According to the United States, the primary purpose of plea agreements that include appeal waivers is to ensure finality. That is a strong, legitimate, and well-established government interest. See United States v. Blewett, 746 F.3d 647, 651 (6th Cir. 2013) (en banc) (noting that the government's interest in finality is “of the weightiest sort” and that it “is essential to the operation of our criminal justice system” (quotations omitted)); Lee v. United States, ––– U.S. ––––, 137 S. Ct. 1958, 1967, 198 L.Ed.2d 476 (2017) (“[T]he strong societal interest in finality has ‘special force with respect to convictions based on guilty pleas.’ ” (quotation omitted)). That interest would be undermined if the United States were limited to seeking relief only after it renegotiated a plea agreement without appellate waivers that is less favorable from the United States's perspective, and then litigated the issue on direct appeal after sentencing. See In re Vasquez-Ramirez, 443 F.3d 692, 701 (9th Cir. 2006) (holding that “going to trial” or “pleading guilty to ․ and then appealing [a] conviction” are “inadequate” remedies for purposes of mandamus, as they would result in “substantial prejudice” to the defendant, the government, and the judicial system (quotations omitted)).
To be sure, a party may not invoke mandamus as a “substitute” for the ordinary appellate process. Will v. United States, 389 U.S. 90, 97, 88 S.Ct. 269, 19 L.Ed.2d 305 (1967). But where, as here, the normal appeals process does not suffice, mandamus is not merely a substitute. In this case, mandamus is the only adequate means for the United States either to compel the district court to adhere to Rule 11 or to challenge the district court's self-proclaimed “practice.” While we are mindful of the district court's argument that allowing mandamus here may create an influx of government-sought writs, that argument does not carry the day. The court is equipped to weed out meritless petitions: we stringently examine three threshold questions in every mandamus case. Those measures are adequate to prevent us from issuing an unjustified number of writs.
Finally, because Townsend is not the party seeking the writ, his means of relief are irrelevant. Allied Chem. Corp. v. Daiflon, Inc., 449 U.S. 33, 35, 101 S.Ct. 188, 66 L.Ed.2d 193 (1980) (“[T]his Court has required that a party seeking issuance have no other adequate means to attain the relief he desires.” (emphasis added)); Will, 389 U.S. at 96, 88 S.Ct. 269 (“[T]he party seeking mandamus has the burden ․” (cleaned up)). It, therefore, makes no difference that Townsend has a greater opportunity to file a direct appeal. See United States v. Cota-Luna, 891 F.3d 639, 651 (6th Cir. 2018) (considering a defendant's claim on direct appeal where the defendant accepted a less-favorable plea agreement after his initial agreement was rejected); United States v. Doggart, 906 F.3d 506, 509 (6th Cir. 2018) (considering a defendant's claim on direct appeal where he was convicted by a jury and sentenced after his plea agreement was rejected). But even if we did consider Townsend's means of relief, a direct appeal would still be inadequate. See In re Benvin, 791 F.3d 1096, 1103 (9th Cir. 2015) (granting defendant's mandamus petition and finding that his choice between trial and a less-favorable plea agreement did “not provide [him] adequate relief and [could] cause prejudice not correctable on appeal”).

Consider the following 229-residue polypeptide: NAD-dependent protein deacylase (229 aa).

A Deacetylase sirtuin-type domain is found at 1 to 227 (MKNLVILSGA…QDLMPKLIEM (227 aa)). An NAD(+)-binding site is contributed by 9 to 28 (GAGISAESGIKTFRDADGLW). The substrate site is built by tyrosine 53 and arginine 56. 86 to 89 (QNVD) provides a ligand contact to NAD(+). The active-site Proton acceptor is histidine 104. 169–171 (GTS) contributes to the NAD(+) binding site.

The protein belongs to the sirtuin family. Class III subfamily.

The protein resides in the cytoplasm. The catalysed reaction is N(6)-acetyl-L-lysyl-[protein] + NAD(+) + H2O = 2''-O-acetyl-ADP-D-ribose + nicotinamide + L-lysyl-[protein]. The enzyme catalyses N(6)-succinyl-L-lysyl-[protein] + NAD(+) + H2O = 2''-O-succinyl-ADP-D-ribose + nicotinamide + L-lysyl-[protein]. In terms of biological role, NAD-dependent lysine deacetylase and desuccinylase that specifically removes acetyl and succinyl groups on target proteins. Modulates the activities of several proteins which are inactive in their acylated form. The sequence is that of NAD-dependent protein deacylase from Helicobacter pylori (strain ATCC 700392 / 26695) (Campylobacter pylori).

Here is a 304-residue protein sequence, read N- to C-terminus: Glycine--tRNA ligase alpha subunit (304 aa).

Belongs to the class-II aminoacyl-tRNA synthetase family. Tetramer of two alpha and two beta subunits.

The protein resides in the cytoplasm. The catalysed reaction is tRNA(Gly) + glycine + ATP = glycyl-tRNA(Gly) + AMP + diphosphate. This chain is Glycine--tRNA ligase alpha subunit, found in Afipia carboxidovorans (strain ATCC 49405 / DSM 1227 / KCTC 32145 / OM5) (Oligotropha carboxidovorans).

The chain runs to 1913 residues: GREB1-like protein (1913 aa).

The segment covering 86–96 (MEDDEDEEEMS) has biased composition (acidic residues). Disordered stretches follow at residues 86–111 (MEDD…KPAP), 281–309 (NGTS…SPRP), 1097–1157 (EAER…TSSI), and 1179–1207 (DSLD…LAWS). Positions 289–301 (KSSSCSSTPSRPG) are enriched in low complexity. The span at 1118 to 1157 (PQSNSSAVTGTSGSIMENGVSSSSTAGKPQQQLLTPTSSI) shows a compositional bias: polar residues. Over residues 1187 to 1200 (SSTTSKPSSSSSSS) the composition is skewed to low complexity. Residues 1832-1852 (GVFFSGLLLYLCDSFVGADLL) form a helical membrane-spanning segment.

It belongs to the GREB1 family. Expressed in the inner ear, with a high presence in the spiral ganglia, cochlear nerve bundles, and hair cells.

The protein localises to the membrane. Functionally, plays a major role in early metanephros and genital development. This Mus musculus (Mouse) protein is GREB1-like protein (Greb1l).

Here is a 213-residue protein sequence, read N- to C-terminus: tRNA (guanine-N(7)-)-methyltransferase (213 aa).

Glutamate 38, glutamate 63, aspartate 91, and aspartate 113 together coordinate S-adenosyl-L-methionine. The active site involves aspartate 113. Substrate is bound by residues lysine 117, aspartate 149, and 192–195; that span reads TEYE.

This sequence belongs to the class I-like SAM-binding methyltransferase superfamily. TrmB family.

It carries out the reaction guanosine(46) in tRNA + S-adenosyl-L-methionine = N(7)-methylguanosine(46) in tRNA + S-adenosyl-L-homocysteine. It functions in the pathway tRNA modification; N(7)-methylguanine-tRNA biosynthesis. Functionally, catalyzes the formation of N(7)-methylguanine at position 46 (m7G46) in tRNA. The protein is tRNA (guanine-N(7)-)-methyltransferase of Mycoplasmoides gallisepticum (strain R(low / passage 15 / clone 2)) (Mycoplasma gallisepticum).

Therefore, the United States—the party seeking the writ—has no adequate means of obtaining relief without facing uncorrectable prejudice.
B. The Right to Mandamus is Clear and Indisputable
The United States must prove that its right to mandamus is clear and indisputable. This is satisfied where the district court commits a “clear abuse of discretion or judicial usurpation of power.” In re Univ. of Mich., 936 F.3d at 466. In seeking mandamus, the United States alleges two errors by the district court: (1) the court participated in plea negotiations by expressing its disapproval of appeal waivers during a pretrial hearing; and (2) the court improperly rejected the resulting plea agreement based on the court's policy of refusing to accept those same terms.
1. Judicial Participation
Rule 11 of the Federal Rules of Criminal Procedure prohibits a district court from participating in plea negotiations. The Rule provides: “An attorney for the government and the defendant's attorney ․ may discuss and reach a plea agreement. The court must not participate in these discussions.” Fed. R. Crim. P. 11(c)(1).1 We have “stringently” interpreted and enforced that prohibition. United States v. Fleming, 239 F.3d 761, 765 (6th Cir. 2001); United States v. Skidmore, 998 F.2d 372, 375 (6th Cir. 1993). Classic examples of prohibited judicial participation are when a district court attempts to “rewrite the plea agreement from the bench,” Fleming, 239 F.3d at 765, or endeavors to “facilitate a plea,” United States v. Barrett, 982 F.2d 193, 196 (6th Cir. 1992), abrogated on other grounds by United States v. Davila, 569 U.S. 597, 133 S.Ct. 2139, 186 L.Ed.2d 139 (2013). Rule 11 does, however, allow the district court to be involved in the acceptance or rejection of certain plea agreements. See Fed. R. Crim. P. 11(c)(2), (c)(3)(A). But in those circumstances, the court's role is limited to evaluating the plea agreement once it has been finalized by the parties and disclosed to the court. Fed. R. Crim. P. 11(c)(1)–(5); United States v. Harris, 635 F.2d 526, 528 (6th Cir. 1980); see also United States v. Markin, 263 F.3d 491, 496–98 (6th Cir. 2001) (comparing cases in which judicial involvement occurred after the completion of the plea agreement with those in which the involvement occurred during plea negotiations—noting that the latter “clearly would have violated [Rule 11]”). Accordingly, when a district court expresses its preference for or against certain plea-bargaining terms in an unfinalized or hypothetical plea agreement, the court impermissibly participates in plea negotiations in violation of Rule 11.